My Dixon wagons fall into your category 2), being etched kits of my own design for CR Dia 22 mineral wagons, both dumb and spindle buffered versions. Admittedly the only drawing I have of a Dixon wagon has drop doors, but until someone can prove to me that Dixon didn't have any wagons of Dia 22 type, I'm happy with them! Rule 1 applies!! :)

Jim

theparley
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Re: Mineral Wagon Rakes

Post by theparley » Mon Aug 12, 2019 10:48 pm

Well, Jim Watt, I thought you were a clever fellow - and I was right. No need to ask you where you get your Caley guard's vans.
Douglas

theparley
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Re: Mineral Wagon Rakes

Post by theparley » Tue Oct 29, 2019 12:17 am

On page 36 of "the True Line" Journal No. 146, there is an interesting post-grouping photograph showing two mineral wagon rakes, one containing mostly LMS liveried wagons and the other mainly Caley branded wagons. My questions are:

1) Can anyone identify the wagon types behind 17992 ?
2) The wagons in both rakes seem to be all Company wagons, with no Private Owner apparently present. What delivery (or return) duty are they performing on behalf of the LMS ?

I would like to know more about how the coal trade in Scotland was organised; contracts, methods of communication, order placement, marshalling yards, lead times and payments etc. Is there a suitable publication I could consult ?

Finally, if I may, is there a published layout of any Scottish distribution / marshalling yard, such as Ross ?

Douglas

MIKEWILLIAMS
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Re: Mineral Wagon Rakes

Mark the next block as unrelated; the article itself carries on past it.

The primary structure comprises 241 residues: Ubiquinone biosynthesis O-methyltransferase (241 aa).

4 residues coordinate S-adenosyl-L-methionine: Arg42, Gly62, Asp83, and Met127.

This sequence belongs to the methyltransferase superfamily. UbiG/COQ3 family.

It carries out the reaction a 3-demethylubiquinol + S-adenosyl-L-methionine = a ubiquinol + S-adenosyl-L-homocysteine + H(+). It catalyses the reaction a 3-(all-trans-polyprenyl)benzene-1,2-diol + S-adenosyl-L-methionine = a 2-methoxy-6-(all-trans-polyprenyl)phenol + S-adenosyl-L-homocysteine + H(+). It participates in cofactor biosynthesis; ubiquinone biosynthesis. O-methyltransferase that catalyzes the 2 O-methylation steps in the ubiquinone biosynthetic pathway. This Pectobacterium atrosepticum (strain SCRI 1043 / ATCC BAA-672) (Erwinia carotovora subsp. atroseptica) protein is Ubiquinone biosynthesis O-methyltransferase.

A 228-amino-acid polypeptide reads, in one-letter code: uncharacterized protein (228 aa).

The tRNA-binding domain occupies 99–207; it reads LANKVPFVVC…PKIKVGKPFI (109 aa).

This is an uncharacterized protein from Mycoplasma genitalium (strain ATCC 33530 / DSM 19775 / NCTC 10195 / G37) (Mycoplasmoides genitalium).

Post by MIKEWILLIAMS » Tue Oct 29, 2019 4:09 pm

Hello Douglas
As far as I can tell the wagons are either Diagram 46 or Diagram 22 after modification with sprung buffers

Don't know the answer to your next question.

I don't know of any book covering all the info you want, but some is in True Line 72 which is a reproduction of an article from a 1922 issue oif the Railway Gazette.
I used some of it in the wagon book - see pages 27 and 30.

Best

Mike

MIKEWILLIAMS
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Re: Mineral Wagon Rakes

Post by MIKEWILLIAMS » Wed Oct 30, 2019 5:24 pm

As a PS to my last post, Jim Summers also uses the Railway Gazette material to greater effect than I in Operating the Caledonian part 1. I'm posting this because Jim seems to be too modest to mention it himself.

Best

Mike

theparley
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Re: Mineral Wagon Rakes

Post by theparley » Thu Oct 31, 2019 12:32 am

Mike,
Thank you for your two replies.
1. I had forgotten Strathaven was in your book. Sorry. Why was Strathaven chosen as a marshalling yard site ?
2. I thought Jim's book might help me understand the organisation of the coal trade in Scotland. You have confirmed it. Thank you.
3. I caught the back end of a Chanel 5 programme on the large and magificent building in Cardiff which housed the trading floor of the coal exporting trade. I must find time to watch it all. The Caley and the NB too, must have had something, maybe not quite so splendid, to handle the domestic and export markets. In the early days, at least, all transactions must have been face-to-face.
Douglas

Jim Summers
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Re: Mineral Wagon Rakes

Post by Jim Summers » Fri Nov 01, 2019 7:40 pm

Since my name has come up, Volume Two of "Operating the Caledonian Railway" was intended to have a decent section on mineral traffic.